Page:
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Microsoft: HoloLens heads to devevelopers, hits the market when it’s done

Although Microsoft Corp.’s HoloLens looks like a commercial product even today, it will not be launched in the foreseeable future. In fact, Microsoft does not seem to have a roadmap for the device. It will be released when it is done.

“I look at [release plans] two ways – how long since you and I heard about VR,” saod Phil Spencer, corporate vice president of Microsoft Corp. and the head of Microsoft Game Studios, in an interview with Eurogamer. “I am not talking back to the 90s – even if you think about Oculus and the time it's been incubated, it has been a while.”


Microsoft Corp. is among a few companies in the high-tech industry, which is willing to showcase products well before their commercial releases. Earlier this year Microsoft demonstrated its HoloLens, a wearable personal computer that might be used for various purposes. Even though the device looks very solid, it will not hit the market any time soon, according to the software giant.

The Microsoft HoloLens is a full-blown personal computer with a high-performance central processing unit, a graphics processing unit, a custom holographic processing unit that processes terabytes of data from multiple sensors and loads of other hardware. It took about five years to design the device that is now called HoloLens, but at present, it is rather useless since there is no software for it. A good news is that Microsoft plans to provide select developers its HoloLens shortly.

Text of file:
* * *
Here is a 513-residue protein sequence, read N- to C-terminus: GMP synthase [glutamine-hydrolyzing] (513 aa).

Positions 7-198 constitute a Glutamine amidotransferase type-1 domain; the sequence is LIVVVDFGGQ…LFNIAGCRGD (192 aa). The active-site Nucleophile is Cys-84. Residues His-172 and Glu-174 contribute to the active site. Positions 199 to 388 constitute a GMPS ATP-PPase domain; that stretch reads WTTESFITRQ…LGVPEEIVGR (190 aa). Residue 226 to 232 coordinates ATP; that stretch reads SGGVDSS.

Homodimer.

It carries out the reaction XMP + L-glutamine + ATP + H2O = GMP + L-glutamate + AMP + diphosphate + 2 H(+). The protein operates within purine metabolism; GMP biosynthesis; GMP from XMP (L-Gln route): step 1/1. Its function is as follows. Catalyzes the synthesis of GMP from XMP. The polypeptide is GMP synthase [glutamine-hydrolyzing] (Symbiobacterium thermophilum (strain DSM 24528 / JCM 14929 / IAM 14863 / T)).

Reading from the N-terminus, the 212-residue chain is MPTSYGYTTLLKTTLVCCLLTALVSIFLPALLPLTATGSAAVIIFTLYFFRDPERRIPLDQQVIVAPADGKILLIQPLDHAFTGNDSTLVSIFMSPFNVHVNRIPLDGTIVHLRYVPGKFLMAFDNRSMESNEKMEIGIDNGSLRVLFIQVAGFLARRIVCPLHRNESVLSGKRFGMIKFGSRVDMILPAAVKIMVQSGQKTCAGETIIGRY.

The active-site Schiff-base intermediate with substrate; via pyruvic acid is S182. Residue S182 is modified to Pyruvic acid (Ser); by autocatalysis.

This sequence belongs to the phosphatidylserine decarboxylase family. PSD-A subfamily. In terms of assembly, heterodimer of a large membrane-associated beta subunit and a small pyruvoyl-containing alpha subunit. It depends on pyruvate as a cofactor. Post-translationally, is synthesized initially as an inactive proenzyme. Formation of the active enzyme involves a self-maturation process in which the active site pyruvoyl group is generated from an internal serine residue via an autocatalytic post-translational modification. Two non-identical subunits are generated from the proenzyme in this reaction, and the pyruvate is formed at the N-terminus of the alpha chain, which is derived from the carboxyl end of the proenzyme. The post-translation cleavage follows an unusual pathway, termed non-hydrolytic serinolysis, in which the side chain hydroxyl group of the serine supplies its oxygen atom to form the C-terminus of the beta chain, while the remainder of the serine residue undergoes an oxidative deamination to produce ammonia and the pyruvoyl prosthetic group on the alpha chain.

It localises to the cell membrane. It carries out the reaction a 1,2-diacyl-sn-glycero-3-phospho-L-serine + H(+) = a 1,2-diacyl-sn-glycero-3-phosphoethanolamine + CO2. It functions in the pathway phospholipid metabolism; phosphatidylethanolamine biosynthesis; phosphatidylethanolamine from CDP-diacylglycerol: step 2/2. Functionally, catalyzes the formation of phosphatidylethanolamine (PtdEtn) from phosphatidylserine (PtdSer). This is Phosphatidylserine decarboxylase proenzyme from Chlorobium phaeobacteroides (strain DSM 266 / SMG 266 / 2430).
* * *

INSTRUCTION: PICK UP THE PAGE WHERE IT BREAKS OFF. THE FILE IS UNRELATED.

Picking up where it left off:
“What we know with HoloLens is we need to get it into the hands of developers, that is where you are going to get the best feedback early on,” said Mr. Spencer. “I don't think we are far away from that – I am not announcing dates, but we are not far from that.”


While Microsoft’s HoloLens looks like a finished product even today, the company does not seem to have a release schedule for the device and it believes that it needs to evolve before hitting the market.

“In terms of it being too good to be true – the technology will evolve,” said the vice president of Microsoft. “It has got multiple years of innovation from hardware and platform to make it even better. I would say the same thing about VR – I was playing it two years ago and it had issues, I play it now and it has less of those issues. We'll go through the same evolution that we go through with phones, that we went through with PCs and consoles – HoloLens will go through the same thresholds.”


Microsoft’s HoloLens in many ways resembles Google Glass. Google unveiled the wearable for developers back in 2012 and decided to redesign it completely after it sold thousands of such devices to enthusiasts and software makers. On the one hand, abandoning any device is not a good thing, on the other hand, commercial companies need to develop platforms that are actually competitive. As a result, if something can be improved, it should be improved.

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KitGuru Says: Looks like Microsoft plans to adopt the same approach with HoloLens as Google used with its Glass. The company plans to provide it to software developers, get feedback and then tailor the device for actual usage models.

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